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Social media is a way for people to paint a picture that their lives are glamorous and perfect, and in return, they get more likes, followers and praise. These posts create unrealistic standards and can affect teenagers' self-esteem.

Social media has reconnected lost friends, kept people in touch and is one of the biggest forms of entertainment for today’s college students since their middle and high school years. It seems like everyone has an account with Facebook, Twitter, Instagram and Snapchat. These platforms allow users to share what’s going on in their lives while expressing opinions and emotions.

But as social media has grown substantially in the past decade, it’s evolved and changed from the original hopes it provided. Increasingly, social media use can lead to burnout for individuals, which can have negative implications on individuals and society.

Businesses use social media as a marketing staple but now must consider how their methods of driving engagement may help spark unintended negative externalities.

“Social media has changed from its original purpose,” a Los Angeles teenager interviewed by The Wall Street Journal last January said. “It used to be some fun, laid-back kind of app,” another student said, implying that there’s now pressure in using the platforms.

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Gone are the days of casual pictures and posts, as the new wave of filters and photo altering helps users gain likes, followers and attention. “It’s like a popularity contest,” said one of the teenagers.

Social media is a way for people to paint a picture that their lives are glamorous and perfect, and in return, they get more likes, followers and praise. These posts create unrealistic standards and can affect teenagers' self-esteem. Phrases such as “I’ll never be that skinny, that lucky, that successful” are derived from the edited and altered posts that some teenagers make today.

Donna Wick, founder of Mind-to-Mind Parenting, said there’s a combination of factors that make “the perfect storm for self-doubt” when it comes to seeing posts on social media. They include vulnerability, the need for validation and comparing oneself to peers.

Competition created by striving for attention on social media can be damaging to teenagers’ self-esteem. Being actively engaged with peers online by liking and commenting on friends’ posts also brings pressure.

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Social media addiction impacts countless people and can lead to mental health issues.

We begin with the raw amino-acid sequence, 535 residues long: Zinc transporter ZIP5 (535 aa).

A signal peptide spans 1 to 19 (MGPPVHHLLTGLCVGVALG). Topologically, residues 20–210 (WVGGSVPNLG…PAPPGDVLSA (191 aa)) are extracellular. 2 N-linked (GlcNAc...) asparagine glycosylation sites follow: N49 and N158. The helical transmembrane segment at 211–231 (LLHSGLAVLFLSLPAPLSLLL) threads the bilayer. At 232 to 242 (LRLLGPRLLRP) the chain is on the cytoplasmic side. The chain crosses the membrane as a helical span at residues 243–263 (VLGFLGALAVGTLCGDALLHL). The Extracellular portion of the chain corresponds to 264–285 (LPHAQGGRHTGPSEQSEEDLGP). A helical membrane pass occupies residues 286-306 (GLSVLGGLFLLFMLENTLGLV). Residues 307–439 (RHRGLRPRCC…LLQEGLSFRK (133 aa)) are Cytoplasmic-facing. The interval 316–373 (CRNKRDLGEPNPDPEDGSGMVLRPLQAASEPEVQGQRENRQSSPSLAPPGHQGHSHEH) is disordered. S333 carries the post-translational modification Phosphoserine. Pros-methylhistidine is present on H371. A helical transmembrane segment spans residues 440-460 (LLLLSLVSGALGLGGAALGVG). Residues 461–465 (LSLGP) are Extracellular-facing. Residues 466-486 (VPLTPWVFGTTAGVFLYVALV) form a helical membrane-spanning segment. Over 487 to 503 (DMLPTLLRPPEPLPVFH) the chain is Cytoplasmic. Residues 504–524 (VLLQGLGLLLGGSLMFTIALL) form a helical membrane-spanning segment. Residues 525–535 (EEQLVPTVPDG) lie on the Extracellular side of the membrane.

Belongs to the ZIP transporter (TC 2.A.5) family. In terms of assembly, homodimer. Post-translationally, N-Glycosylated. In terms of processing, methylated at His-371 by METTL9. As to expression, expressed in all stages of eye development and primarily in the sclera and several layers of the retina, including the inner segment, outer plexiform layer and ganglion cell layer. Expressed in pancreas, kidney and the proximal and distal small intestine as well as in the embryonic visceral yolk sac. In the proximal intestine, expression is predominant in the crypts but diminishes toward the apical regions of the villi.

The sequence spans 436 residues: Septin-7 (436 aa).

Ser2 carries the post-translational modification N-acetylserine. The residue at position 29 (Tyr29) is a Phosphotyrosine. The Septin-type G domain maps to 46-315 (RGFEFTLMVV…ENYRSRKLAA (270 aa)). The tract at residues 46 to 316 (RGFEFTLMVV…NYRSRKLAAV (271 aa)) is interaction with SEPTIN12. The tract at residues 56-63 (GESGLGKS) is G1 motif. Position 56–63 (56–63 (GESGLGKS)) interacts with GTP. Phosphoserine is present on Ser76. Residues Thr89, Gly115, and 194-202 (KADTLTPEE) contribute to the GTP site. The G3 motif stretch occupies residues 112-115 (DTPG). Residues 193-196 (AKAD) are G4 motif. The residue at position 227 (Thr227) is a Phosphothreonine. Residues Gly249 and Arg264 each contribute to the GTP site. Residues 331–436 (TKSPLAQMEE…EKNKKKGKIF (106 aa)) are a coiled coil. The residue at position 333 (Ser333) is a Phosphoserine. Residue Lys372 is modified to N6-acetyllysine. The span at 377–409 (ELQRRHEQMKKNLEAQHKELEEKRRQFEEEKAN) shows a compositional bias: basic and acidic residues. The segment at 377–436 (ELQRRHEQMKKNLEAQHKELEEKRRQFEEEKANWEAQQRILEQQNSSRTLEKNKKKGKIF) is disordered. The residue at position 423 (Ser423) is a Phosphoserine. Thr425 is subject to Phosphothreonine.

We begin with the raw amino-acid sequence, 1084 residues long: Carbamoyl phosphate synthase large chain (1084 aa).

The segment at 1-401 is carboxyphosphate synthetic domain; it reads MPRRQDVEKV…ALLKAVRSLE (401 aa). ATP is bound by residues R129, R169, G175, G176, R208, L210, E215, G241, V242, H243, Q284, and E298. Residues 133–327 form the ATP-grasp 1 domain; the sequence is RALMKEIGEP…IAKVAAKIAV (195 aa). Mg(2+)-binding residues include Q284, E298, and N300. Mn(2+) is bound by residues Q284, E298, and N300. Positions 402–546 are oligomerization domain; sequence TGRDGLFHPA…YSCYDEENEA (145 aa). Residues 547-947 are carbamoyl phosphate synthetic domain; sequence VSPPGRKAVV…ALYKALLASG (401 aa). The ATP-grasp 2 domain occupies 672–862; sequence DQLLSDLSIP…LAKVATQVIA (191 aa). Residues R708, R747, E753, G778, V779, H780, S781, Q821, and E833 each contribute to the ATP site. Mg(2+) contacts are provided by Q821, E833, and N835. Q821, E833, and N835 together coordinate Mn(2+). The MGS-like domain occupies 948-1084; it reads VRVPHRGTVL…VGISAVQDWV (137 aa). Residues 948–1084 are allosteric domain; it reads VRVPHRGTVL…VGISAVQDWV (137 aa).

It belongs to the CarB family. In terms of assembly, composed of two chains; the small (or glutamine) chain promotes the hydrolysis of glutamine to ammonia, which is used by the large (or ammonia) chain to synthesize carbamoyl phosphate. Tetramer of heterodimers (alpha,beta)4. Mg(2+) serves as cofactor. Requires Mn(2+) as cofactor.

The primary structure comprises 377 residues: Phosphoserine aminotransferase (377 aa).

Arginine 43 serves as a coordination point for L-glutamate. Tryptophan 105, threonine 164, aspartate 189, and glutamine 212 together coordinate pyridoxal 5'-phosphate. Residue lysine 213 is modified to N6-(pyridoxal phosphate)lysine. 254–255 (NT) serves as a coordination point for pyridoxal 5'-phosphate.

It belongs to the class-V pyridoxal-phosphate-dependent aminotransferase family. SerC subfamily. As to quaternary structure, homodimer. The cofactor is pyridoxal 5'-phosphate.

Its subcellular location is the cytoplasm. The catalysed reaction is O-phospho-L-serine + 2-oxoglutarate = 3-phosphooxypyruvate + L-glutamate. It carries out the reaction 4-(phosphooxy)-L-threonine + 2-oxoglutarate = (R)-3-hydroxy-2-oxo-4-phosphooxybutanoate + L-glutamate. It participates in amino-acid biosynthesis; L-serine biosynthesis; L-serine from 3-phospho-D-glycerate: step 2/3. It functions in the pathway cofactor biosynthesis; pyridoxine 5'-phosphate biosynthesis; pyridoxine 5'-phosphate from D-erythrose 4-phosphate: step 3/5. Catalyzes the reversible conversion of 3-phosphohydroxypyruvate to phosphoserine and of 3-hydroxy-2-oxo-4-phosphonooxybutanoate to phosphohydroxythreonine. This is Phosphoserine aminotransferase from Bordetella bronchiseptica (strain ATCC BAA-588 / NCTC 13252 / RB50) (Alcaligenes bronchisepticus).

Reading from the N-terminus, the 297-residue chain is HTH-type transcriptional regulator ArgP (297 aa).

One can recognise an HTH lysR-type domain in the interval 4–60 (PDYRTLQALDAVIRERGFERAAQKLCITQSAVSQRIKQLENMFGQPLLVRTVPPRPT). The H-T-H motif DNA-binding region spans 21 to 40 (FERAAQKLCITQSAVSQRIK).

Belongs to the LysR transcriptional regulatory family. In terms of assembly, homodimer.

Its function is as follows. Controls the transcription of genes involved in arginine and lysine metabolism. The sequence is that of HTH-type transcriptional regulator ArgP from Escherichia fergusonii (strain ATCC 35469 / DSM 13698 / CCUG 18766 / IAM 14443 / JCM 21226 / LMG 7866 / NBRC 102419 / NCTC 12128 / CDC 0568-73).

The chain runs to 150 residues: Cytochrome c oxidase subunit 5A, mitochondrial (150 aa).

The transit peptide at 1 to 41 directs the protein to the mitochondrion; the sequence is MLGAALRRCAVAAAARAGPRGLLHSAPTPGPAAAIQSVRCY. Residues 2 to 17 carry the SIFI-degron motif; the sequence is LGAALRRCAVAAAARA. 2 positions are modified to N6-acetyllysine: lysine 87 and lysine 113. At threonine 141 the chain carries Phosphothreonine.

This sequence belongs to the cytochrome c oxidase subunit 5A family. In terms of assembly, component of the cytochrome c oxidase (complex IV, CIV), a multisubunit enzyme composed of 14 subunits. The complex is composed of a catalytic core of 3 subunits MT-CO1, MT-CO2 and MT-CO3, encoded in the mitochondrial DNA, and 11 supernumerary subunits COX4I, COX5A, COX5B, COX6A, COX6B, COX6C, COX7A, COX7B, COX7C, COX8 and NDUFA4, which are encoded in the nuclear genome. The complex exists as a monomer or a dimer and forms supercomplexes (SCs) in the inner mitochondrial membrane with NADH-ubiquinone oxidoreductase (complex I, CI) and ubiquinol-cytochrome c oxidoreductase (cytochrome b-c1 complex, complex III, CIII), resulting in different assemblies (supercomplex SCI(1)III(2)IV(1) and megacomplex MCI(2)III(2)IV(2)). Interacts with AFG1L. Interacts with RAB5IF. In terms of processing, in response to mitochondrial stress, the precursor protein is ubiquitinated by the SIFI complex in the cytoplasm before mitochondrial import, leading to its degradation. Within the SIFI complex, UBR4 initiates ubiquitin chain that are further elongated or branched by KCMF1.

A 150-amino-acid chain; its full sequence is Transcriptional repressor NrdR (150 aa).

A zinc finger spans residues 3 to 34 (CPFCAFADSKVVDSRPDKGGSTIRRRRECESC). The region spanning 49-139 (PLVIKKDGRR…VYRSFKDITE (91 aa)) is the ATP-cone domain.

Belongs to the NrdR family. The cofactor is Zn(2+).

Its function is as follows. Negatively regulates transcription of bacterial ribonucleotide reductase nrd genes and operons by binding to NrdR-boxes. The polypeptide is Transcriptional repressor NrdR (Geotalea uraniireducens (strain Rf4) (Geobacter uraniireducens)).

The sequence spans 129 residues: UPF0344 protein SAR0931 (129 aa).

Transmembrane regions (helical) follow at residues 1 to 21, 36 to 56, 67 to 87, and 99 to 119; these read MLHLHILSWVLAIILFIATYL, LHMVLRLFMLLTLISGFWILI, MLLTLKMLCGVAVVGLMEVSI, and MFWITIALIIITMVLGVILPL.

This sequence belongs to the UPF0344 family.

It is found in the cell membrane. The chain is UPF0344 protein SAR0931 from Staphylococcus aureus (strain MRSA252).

The accumulation of all these factors leads to social media burnout and can force people away for a period of time or off of the platforms entirely, which decreases engagement and may lead to less ad exposure for businesses hoping to reach a wide audience.

Instead, businesses that rely on social media to promote and advertise products while reaching target audiences should be mindful of social media burnout when creating content online.

If companies create content that’ll cause teenagers to react the same way to content as they do to peers and those who “paint a picture,” those users quite likely will be turned away from the business. By contrast, businesses can leverage the social media situation to create content that will attract new customers and keep them longer.

If businesses see competitors using filters and photo altering apps, they can go against normal conventions and shy away from those tools while better reaching the audience that’s dealing with social media burnout. Those teenagers quite possibly could be intrigued by not seeing “perfect” photos all through their feeds and encouraged to explore the business’s website.

Much like teenagers and young adults these days, it’s tempting for businesses to reach a wider audience, have regular announcements about new products and services and be popular with as many followers and likes as possible. However, social media burnout can cause problems for both of these different parties and be costly to their self-esteem and perception of themselves.

Andrew Withers is a junior finance major. Contact Andrew at witheran@dukes.jmu.edu.

Disclaimer: I have no positions in any stocks mentioned and no plans to initiate any positions within the next 72 hours. I wrote this article myself, and it expresses my own opinions. I’m not receiving compensation for it, and I have no business relationship with any company whose stock is mentioned in this article.